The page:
Your browser is too old
We can't provide a great video experience on old browserUpdate now
Subdural empyema is the cornerstone of this sqadia.com medical video lecture. Starting off with epidemiology and pathophysiology of subdural empyema, clinical presentation and diagnosis also comes under debate. Subsequently, treatment and prognosis are pursued along with intracranial epidural abscess. Conclusively, suppurative thrombophlebitis is considered.
Epidemiology and Pathophysiology
Subdural empyema (SDE) is a collection of pus between dura and arachnoid membranes. It is a rare disorder and epidemiologically accounts for 15-25%. Etiology of subdural empyema include aerobic and anaerobic streptococci, staphylococci, Enterobacteriaceae. Pathophysiology indicate it can be due to retrograde spread of infection, contiguous spread of infection, and direct introduction of bacteria.
Clinical Presentation and Diagnosis
Fever, progressively worsening headache, seizures, nuchal rigidity are the clinical presentations. Seizures begin as partial motor seizures. MRI is indicated for diagnosis. Moreover, administration of gadolinium greatly improves diagnosis. CT Scan shows crescent-shaped hypodense lesion. Likewise, information about differential diagnosis is also delivered.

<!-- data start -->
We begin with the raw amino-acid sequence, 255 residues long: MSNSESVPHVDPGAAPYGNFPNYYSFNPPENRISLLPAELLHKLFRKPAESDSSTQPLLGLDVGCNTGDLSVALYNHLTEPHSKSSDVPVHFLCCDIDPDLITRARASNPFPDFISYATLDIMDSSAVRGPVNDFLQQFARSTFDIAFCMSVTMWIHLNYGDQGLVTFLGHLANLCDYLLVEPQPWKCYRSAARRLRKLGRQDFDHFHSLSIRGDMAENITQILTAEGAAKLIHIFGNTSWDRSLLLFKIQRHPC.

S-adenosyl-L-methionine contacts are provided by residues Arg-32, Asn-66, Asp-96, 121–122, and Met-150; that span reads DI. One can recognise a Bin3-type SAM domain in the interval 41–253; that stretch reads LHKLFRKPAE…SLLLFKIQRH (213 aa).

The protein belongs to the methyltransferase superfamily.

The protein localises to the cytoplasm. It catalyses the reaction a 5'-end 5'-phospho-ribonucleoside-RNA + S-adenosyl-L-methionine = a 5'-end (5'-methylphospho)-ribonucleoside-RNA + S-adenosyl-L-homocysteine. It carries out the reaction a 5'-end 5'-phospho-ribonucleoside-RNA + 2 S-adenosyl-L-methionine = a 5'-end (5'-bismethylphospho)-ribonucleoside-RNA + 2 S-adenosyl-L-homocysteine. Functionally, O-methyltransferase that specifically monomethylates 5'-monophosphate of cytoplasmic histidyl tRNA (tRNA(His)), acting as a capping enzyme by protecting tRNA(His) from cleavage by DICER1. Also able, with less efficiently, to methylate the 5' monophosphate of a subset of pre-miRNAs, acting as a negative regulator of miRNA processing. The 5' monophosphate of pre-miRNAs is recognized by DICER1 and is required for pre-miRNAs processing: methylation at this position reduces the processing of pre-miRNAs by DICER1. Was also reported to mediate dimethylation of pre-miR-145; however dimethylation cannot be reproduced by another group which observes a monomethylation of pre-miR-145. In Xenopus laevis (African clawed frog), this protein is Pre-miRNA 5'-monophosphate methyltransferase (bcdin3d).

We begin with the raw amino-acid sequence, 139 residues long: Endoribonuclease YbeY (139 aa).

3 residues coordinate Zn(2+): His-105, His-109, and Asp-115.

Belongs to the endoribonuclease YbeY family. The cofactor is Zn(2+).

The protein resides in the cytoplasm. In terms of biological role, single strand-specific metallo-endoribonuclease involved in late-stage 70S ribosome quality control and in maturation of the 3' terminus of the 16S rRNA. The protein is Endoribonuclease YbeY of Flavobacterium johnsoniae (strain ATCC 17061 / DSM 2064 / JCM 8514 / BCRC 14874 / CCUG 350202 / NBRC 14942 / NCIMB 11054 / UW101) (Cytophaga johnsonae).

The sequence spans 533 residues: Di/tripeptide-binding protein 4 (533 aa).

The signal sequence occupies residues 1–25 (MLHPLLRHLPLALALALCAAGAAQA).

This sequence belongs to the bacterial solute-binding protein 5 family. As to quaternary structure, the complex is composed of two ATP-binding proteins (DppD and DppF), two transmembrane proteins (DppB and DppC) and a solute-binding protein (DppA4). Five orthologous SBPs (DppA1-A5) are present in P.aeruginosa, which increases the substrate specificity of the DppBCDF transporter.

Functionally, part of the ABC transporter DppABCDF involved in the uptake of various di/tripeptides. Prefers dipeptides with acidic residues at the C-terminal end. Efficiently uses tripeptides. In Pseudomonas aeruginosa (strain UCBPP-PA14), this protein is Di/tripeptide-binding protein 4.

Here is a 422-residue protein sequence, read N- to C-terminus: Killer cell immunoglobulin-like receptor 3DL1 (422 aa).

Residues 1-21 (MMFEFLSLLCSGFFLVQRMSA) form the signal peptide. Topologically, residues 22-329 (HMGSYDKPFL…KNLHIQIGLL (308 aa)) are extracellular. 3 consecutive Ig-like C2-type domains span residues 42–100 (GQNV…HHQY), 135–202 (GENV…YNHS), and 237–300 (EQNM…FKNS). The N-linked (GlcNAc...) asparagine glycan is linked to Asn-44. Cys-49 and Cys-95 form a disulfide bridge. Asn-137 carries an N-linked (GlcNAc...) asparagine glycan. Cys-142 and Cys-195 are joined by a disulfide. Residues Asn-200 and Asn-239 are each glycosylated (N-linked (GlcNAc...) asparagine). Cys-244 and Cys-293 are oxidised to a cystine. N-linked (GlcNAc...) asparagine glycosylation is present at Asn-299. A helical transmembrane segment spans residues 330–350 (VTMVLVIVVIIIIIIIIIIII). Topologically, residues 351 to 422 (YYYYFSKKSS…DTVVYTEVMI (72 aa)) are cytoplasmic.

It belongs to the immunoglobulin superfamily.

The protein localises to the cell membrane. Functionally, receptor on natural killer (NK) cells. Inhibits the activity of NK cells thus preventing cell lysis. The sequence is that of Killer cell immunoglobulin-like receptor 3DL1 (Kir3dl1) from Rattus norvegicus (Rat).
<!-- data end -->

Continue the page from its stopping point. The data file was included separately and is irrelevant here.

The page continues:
Treatment and Prognosis
Emergent neurosurgical evacuation of the empyema and empirical antimicrobial therapy are the treatment approaches. Moreover, combination therapy is also used. For treatment of hospital-acquired SDE, coverage with carbapenem and vancomycin is advised. Lastly, prognosis is discussed. Long-term neurologic sequelae occur in 50% cases.
Intracranial Epidural Abscess
A suppurative infection occurring in potential space between inner skull table and dura is referred as intracranial epidural abscess. Etiology and pathophysiology is deliberated in succession. Diagnosis is considered when fever, headache follow recent head trauma. Alongside, light is shed o treatment and prognosis.
A septic venous thrombosis of cortical veins and sinuses is known as suppurative thrombophlebitis. After that, Dr. Saima Mushtaq talks about anatomy and pathophysiology. Infection spreads from mastoid air cells to transverse sinus. Clinical manifestations include weakness of lower extremities. Clinical manifestations of septic cavernous sinus thrombosis and transverse sinus thrombosis are also enlightened.